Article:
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Oil companies cautious about amnesty
« on: October 17, 2009, 08:29:43 PM »
By Elisha Bala-Gbogbo

October 17, 2009 08:50PMT
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Oil companies are reluctant to celebrate the “success” of the Federal Government’s amnesty deal even though output levels from the Niger Delta rose by more than 200,000 barrels per day with the resumption of operations in some fields which were previously closed.

“It is premature to start making specific comments on this subject (Post amnesty),” Femi Odumabo, Chevron’s general manager Policy, Government and Public Affairs said. “However, we are pleased with the progress that we are all witnessing and pray for it to be long lasting through all stakeholders’ continued embracement of peace, dialogue and the rule of law.”

Increased production

But the Federal Government is happy with the progress made through the amnesty as output levels from the oil-rich Niger Delta increased from about 1.6 million barrels in June, to 1.87 million barrels for September loading. The gain was as a result of the stability created by the Movement for the Emancipation of the Niger Delta’s (MEND) ceasefire while the amnesty offer lasted.

The period afforded international oil companies, which control about 90 percent of Nigeria’s oil output, the confidence to lift some of their ‘force majeure’, a legal protective measure used by a company unable to meet contractual deliveries due to actions beyond its control.

Shell lifted the embargo on its 200,000 barrel per day output outage on Bonny Light, and 115, 000 barrels per day facility at the East Area (EA) field in early September. Total also lifted its force majeure on the Amenam field at the end of the same month.

Too early to rejoice

Despite the gains in output levels, the multinationals are not carried away by the peaceful situation just yet.

Although Shell’s Nigerian spokesperson declined to comment on the situation, the company’s chief executive, Peter Voser, on Wednesday lamented that the oil giant’s onshore output currently stands at 120,000 barrels per day, down from about 300,000 barrels per day produced before militant activities escalated in the Niger Delta.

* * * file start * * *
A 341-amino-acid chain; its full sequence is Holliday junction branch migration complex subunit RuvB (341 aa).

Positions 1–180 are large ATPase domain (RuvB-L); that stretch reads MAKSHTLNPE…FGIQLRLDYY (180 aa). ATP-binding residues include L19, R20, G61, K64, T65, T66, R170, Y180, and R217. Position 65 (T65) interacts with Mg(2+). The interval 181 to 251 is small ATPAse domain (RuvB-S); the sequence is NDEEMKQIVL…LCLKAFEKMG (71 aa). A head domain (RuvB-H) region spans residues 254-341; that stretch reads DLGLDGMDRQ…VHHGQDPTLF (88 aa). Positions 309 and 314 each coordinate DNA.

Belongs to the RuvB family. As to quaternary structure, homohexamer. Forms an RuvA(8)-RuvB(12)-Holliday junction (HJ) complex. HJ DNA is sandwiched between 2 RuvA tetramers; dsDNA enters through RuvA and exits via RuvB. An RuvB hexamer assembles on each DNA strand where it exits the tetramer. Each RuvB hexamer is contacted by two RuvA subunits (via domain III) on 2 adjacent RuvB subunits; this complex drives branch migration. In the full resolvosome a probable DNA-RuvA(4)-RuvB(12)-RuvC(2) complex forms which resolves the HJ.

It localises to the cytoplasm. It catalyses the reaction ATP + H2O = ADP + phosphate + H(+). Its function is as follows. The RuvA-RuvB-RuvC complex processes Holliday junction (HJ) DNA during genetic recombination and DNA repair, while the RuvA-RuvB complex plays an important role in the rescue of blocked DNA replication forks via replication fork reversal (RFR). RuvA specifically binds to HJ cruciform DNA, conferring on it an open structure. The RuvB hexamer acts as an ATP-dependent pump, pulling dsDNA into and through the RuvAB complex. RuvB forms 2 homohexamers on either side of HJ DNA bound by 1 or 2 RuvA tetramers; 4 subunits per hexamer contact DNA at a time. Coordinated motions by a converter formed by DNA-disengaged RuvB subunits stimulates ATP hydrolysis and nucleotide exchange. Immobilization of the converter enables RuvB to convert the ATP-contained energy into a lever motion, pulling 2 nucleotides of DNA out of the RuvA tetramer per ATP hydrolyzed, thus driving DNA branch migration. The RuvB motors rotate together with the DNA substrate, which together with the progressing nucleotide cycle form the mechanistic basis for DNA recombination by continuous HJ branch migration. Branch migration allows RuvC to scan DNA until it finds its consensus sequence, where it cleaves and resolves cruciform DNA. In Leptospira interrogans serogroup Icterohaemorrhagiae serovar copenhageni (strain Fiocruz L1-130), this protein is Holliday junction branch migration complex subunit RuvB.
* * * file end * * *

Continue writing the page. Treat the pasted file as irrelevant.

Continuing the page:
Mr. Voser said Shell’s onshore production in Nigeria had been “heavily curtailed by violence” in the oil-rich region. “We have a huge proportion of onshore production shut in at this stage. I think we are now at 120,000 bpd and we used to be close to 300, 000,”

Movement warns of fresh onslaught

However, in the early hours of last Friday, the foremost militant group in the area, the Movement for the survival of the Niger Delta warned that it is set to “resume its hostilities against the Nigerian oil industry, the Nigerian armed forces and its collaborators with effect from 00:00Hrs, Friday, October 16, 2009.”

This is despite a former senior commander of the militant group, General Boyloaf’s dismissal of movement’s recent threats. He had said the group lacked the capacity to launch new attacks.

Boyloaf, along with other senior commanders, Farah Dagogo, Government Tompolo, and Ateke Tom, are beneficiaries of government’s benevolence after accepting the amnesty offer.

2 million barrels

Using the purported success of the amnesty programme as a yardstick, the federal government believes oil output is on course to reach 2 million barrels per day for the first time since July 2008.

The government expects output to average 2.09 million barrels per day by 2010, 2.28 million barrels by 2011, and 2.5 million by 2012.

Some analysts agree that these expectations are realisable. “I think for the next few months we will see production pick up and 2 million barrels per day next year is definitely achievable,” said Philip Walker, sub-Saharan Africa analyst at the Economic Intelligence Unit. “But if the government can’t deliver on its promises then it will get worse again.”

But others warn of being overly optimistic about the outcome of the amnesty offer. Alex Vines, head of Africa Programme at London-based think tank, Chatham House, said “Let’s be cautiously optimistic. This is an opportunity for Nigeria’s oil industry that shouldn’t be missed. It is the most positive sign we have seen for some time but we will have to see how the Nigerian government reacts if spoilers step in.”

http://234next.com/csp/cms/sites/Next/Money/Business/5471045-147/story.csp